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Tesla factory is “racially segregated workplace,” Calif. state agency alleges

Aerial view of a Tesla factory with a large parking lot filled with cars.
Enlarge / Tesla’s factory in Fremont, California.

The California Department of Fair Employment and Housing (DFEH) sued Tesla on Wednesday, alleging systemic racial segregation in the workplace.

“After receiving hundreds of complaints from workers, DFEH found evidence that Tesla’s Fremont factory is a racially segregated workplace where Black workers are subjected to racial slurs and discriminated against in job assignments, discipline, pay, and promotion creating a hostile work environment,” DFEH Director Kevin Kish said in a statement published in a Wall Street Journal article and a Bloomberg story.

The lawsuit was filed in Alameda County Superior Court but doesn’t appear to be publicly available yet. We asked DFEH for a copy of the lawsuit and will update this story if we get it. (Update at 7 pm ET: Here’s the lawsuit.)

In October 2021, a federal jury awarded $137 million to Owen Diaz, a Black worker who alleged that Tesla failed to take reasonable steps to prevent racist abuse at the Fremont factory. Tesla is also facing lawsuits from seven women over allegations of rampant sexual harassment at factory facilities in California.

Tesla slams agency for filing lawsuit

Tesla slammed the DFEH lawsuit in a blog post yesterday, saying the case “follows a three-year investigation during which the DFEH—whose mission is supposedly to protect workers—has never once raised any concern about current workplace practices at Tesla. Rather, the lawsuit appears focused on alleged misconduct by production associates at the Fremont factory that took place between 2015 and 2019.”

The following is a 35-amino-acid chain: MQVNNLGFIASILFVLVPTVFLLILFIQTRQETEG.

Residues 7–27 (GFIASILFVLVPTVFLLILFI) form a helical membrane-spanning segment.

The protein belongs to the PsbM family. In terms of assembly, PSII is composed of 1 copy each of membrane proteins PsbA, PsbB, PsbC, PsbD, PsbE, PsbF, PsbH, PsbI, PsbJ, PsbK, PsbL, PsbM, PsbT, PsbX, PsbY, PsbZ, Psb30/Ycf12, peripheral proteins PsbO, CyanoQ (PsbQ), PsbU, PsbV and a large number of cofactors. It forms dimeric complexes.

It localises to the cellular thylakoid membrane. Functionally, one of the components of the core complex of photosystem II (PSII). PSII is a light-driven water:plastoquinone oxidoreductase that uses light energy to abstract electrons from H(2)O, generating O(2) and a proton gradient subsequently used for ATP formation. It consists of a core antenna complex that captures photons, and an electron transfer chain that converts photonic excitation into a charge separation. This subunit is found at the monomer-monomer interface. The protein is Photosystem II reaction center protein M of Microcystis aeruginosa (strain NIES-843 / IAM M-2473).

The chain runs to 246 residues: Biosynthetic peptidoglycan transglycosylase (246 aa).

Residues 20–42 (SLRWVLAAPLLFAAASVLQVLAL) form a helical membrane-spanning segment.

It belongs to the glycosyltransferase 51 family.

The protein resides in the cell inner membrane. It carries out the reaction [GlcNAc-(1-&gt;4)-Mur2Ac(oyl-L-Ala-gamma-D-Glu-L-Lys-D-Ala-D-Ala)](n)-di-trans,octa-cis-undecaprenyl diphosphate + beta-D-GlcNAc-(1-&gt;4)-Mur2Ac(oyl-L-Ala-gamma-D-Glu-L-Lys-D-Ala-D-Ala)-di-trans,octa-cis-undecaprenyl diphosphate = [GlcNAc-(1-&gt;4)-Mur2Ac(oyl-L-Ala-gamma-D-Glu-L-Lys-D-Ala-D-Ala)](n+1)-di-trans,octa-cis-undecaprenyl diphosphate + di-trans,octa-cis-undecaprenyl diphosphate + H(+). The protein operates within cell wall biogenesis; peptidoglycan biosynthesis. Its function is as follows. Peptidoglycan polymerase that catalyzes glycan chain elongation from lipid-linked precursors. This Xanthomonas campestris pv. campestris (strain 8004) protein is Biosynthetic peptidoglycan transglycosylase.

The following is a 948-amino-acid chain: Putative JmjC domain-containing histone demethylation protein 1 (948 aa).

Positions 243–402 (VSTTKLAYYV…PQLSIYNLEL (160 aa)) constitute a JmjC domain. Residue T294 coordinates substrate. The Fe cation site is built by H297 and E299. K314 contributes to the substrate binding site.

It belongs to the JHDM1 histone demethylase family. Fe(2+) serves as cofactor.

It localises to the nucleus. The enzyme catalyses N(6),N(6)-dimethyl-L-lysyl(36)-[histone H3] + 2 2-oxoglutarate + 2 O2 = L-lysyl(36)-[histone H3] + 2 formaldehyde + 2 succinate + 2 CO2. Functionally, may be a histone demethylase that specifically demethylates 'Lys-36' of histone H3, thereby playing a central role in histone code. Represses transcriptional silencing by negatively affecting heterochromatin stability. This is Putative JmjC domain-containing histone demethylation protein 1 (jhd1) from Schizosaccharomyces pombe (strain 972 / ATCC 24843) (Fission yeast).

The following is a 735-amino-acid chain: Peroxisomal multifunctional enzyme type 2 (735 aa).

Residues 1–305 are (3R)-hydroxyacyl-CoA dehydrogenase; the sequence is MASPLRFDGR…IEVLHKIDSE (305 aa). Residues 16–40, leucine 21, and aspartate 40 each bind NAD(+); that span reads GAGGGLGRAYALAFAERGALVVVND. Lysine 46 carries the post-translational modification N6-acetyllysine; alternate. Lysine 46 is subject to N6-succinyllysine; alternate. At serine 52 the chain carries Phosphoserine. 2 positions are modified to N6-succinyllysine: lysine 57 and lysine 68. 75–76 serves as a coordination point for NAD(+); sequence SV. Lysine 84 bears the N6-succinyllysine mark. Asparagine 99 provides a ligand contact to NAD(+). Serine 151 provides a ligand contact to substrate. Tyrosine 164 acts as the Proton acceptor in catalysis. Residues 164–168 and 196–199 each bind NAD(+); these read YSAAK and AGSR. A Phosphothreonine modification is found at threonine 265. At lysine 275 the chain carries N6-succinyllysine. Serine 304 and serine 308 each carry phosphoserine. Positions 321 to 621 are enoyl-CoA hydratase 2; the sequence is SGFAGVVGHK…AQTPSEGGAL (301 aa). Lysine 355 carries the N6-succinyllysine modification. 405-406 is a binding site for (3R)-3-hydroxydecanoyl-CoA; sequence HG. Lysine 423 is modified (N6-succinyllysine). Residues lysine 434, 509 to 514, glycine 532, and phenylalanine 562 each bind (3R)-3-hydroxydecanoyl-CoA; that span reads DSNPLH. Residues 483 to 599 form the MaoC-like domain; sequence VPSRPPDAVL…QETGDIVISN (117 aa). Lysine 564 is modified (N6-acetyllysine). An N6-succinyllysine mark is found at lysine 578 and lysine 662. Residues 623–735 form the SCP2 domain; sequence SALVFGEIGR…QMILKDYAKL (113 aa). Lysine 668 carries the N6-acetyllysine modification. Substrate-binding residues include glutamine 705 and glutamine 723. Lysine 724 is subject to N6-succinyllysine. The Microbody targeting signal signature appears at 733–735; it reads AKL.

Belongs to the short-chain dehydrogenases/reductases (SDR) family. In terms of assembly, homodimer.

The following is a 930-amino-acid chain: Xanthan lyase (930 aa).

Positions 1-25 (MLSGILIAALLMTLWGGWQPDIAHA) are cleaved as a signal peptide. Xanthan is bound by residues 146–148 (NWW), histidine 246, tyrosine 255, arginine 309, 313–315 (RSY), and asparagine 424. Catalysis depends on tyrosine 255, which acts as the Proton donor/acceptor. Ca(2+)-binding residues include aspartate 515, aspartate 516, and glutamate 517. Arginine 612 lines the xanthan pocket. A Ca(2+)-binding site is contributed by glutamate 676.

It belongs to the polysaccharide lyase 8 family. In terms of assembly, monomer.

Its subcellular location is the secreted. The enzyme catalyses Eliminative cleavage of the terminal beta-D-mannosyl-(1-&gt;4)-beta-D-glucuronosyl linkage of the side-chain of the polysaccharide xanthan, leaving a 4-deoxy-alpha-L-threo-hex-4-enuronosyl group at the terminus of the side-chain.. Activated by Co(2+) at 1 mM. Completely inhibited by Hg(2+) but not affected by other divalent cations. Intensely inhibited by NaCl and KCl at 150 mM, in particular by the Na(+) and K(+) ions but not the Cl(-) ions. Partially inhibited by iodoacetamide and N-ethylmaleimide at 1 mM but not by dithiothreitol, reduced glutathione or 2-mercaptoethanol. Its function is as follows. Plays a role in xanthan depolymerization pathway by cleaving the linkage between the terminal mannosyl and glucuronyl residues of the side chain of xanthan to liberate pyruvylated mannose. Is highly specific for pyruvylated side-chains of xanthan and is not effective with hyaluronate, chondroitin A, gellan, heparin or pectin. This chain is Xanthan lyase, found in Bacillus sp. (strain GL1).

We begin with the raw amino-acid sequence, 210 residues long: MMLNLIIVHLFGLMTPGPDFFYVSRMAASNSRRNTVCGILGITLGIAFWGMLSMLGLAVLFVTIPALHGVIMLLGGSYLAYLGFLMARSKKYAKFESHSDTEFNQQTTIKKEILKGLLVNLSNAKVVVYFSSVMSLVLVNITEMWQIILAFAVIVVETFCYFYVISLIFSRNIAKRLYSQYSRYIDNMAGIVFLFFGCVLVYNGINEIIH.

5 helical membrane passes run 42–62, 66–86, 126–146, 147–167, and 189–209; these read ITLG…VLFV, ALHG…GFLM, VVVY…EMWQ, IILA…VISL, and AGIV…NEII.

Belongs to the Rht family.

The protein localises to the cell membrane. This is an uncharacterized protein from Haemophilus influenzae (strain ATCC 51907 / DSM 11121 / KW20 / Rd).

Tesla said it will ask the court to pause the case and claimed that “despite repeated requests, the DFEH has declined to provide Tesla with the specific allegations or the factual bases for its lawsuit.” Tesla also claimed the lawsuit is an attempt to “generate publicity,” writing:

Over the past five years, the DFEH has been asked on almost 50 occasions by individuals who believe they were discriminated against or harassed to investigate Tesla. On every single occasion, when the DFEH closed an investigation, it did not find misconduct against Tesla. It therefore strains credibility for the agency to now allege, after a three-year investigation, that systematic racial discrimination and harassment somehow existed at Tesla. A narrative spun by the DFEH and a handful of plaintiff firms to generate publicity is not factual proof.

Tesla said it “has always disciplined and terminated employees who engage in misconduct, including those who use racial slurs or harass others in different ways,” and “recently rolled out an additional training program that reinforces Tesla’s requirement that all employees must treat each other with respect and reminds employees about the numerous ways they can report concerns, including anonymously.” Tesla also claims in its blog post that it is “the last remaining automobile manufacturer in California” and that the “Fremont factory has a majority-minority workforce and provides the best paying jobs in the automotive industry to over 30,000 Californians.”

“Attacking a company like Tesla that has done so much good for California should not be the overriding aim of a state agency with prosecutorial authority,” Tesla wrote.

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